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Long read: How two decades of Whitehall wheezes and Ofsted condemnation failed Bradford’s 'failing' schools

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It was more than 15 years ago that I walked, bleary-eyed, into a central London press briefing to hear an outspoken Ofsted chief inspector demand drastic action to counter the “miserable failure” in Bradford’s schools system.

Back then, I was a young(ish) education reporter on the city’s Telegraph and Argus newspaper down on the first morning train from West Yorkshire. And it was the late, yet to be knighted, Chris Woodhead who was castigating Bradford’s education leaders for their “negligence, incompetence and self-obsession” in the full glare of the national media

This week, history repeated itself as Ofsted’s latest chief inspector, the similarly vociferous Sir Michael Wilshaw, tore into the city for its underperformance at both primary and secondary level, with schools that remained “mired in mediocrity”. 

He blamed said the situation - “so bad that a commission of enquiry should be set up to investigate the problem” – on a lack of political leadership and a local authority “slow to drive improvement”. “Bradford needs its own [schools] commissioner,” Sir Michael concluded.  

Strikingly, his predecessor’s diagnosis was virtually identical. In 2000, as I sat down to interview Woodhead immediately after Ofsted’s stinging attack on Bradford’s “poverty of aspirations” in one of its most critical reports yet, he told me that he had been “shocked by the failure of leadership” in the authority.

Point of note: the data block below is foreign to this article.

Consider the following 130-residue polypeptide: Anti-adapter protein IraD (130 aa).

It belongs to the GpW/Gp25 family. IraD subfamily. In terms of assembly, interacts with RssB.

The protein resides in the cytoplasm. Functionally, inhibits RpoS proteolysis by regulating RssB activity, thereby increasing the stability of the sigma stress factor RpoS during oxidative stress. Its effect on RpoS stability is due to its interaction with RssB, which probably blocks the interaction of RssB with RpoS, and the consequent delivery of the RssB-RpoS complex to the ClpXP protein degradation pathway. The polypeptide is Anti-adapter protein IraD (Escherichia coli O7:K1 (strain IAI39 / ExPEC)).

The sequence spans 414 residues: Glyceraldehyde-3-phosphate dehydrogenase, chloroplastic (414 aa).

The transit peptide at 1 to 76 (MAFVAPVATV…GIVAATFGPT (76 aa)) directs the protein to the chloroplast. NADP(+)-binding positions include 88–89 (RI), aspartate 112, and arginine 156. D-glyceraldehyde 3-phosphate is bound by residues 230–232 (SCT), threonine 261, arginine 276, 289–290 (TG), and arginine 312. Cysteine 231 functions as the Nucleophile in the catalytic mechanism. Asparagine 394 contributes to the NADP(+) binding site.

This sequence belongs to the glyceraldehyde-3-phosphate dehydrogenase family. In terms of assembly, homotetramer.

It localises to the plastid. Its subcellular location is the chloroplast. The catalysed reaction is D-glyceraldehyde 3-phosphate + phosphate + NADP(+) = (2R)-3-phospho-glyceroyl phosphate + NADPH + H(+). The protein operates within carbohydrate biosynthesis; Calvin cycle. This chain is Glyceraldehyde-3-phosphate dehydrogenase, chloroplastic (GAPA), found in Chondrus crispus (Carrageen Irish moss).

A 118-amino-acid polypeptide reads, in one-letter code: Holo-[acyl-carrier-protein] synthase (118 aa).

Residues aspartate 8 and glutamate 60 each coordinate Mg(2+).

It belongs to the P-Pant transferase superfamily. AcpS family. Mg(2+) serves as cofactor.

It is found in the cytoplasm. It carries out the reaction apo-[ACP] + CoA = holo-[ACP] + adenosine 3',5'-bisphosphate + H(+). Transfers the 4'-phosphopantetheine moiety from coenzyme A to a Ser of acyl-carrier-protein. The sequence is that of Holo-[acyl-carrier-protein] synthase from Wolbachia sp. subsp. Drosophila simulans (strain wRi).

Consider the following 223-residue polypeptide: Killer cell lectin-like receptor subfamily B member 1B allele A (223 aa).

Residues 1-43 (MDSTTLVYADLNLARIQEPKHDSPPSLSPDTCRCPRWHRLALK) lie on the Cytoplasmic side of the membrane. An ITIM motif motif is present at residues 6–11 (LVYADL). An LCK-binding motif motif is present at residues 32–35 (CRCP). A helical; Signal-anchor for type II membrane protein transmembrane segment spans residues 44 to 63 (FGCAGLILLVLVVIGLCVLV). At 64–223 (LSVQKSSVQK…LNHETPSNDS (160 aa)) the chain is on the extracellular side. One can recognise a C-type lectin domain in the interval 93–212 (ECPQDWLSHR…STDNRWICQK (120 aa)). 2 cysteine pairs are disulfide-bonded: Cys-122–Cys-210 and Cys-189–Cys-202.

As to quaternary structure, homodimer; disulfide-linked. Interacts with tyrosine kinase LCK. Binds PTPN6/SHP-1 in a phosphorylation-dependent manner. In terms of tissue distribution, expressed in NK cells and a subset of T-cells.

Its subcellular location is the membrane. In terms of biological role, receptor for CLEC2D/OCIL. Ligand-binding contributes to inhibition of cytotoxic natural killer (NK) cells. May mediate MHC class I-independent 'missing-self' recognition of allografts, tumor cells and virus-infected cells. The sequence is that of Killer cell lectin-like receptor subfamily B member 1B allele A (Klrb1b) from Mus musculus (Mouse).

A decade-and-a-half later, here we are again. You well might ask, as Sir Michael did on Tuesday: “What on earth have the political leaders been doing over the years in this major city?”

The answer, actually, is quite a lot. No one could accuse Bradford Council of inaction in its response to Ofsted’s verdict on its education services in 2000.

Other local authorities also came in for heavy criticism in the damning batch of reports released by Woodhead on that day in May. And some fought hard against the central government intervention that followed, designed to hand their management of local schools over to private companies.

But not Bradford Council. When Ofsted declared that the authority did not have the “capability” to address its failings in education, the attitude of most councillors and officers was one of contrition and cooperation.

The then Labour schools minister Estelle Morris immediately stated that most of Bradford’s local education authority functions would have to be taken out of its control and what remains the biggest education privatisation in British history was set in motion.

The result was a fiendishly complicated structure that saw Serco – a company then best known for running the Docklands Light Railway – win the £360m 10-year contract to run Bradford's schools, operating under the scrutiny of a kind of shadow council education team.

"Education Bradford", as the new privatised organisation was known, was set up in a refurbished corporate HQ away from City Hall and the number of highly paid managers working in Bradford education multiplied overnight.

But there was certainly “no poverty of aspirations” at Serco. I vividly remember interviewing an executive the company brought in to oversee the start of the contract in 2001. He told me with a straight face that Bradford would now leap up 81 places on the national GCSE league table of 150 local education authorities and rank alongside the national average.

Was he really sure about that, I asked. That didn’t just mean producing better GCSE results, it meant improving at a faster rate than the scores of other areas authorities stacked above Bradford in the league table – authorities that would all be trying to do the same thing, usually with much more in their favour.  

It would mean climbing above shire counties like Devon and affluent London boroughs like Kensington and Chelsea. Did he honestly believe that was possible?        

Yes, he was sure, he said. Not only that, but Bradford would achieve this educational miracle in double quick time. Not by 2011 when the contract was due to end – but in just five years.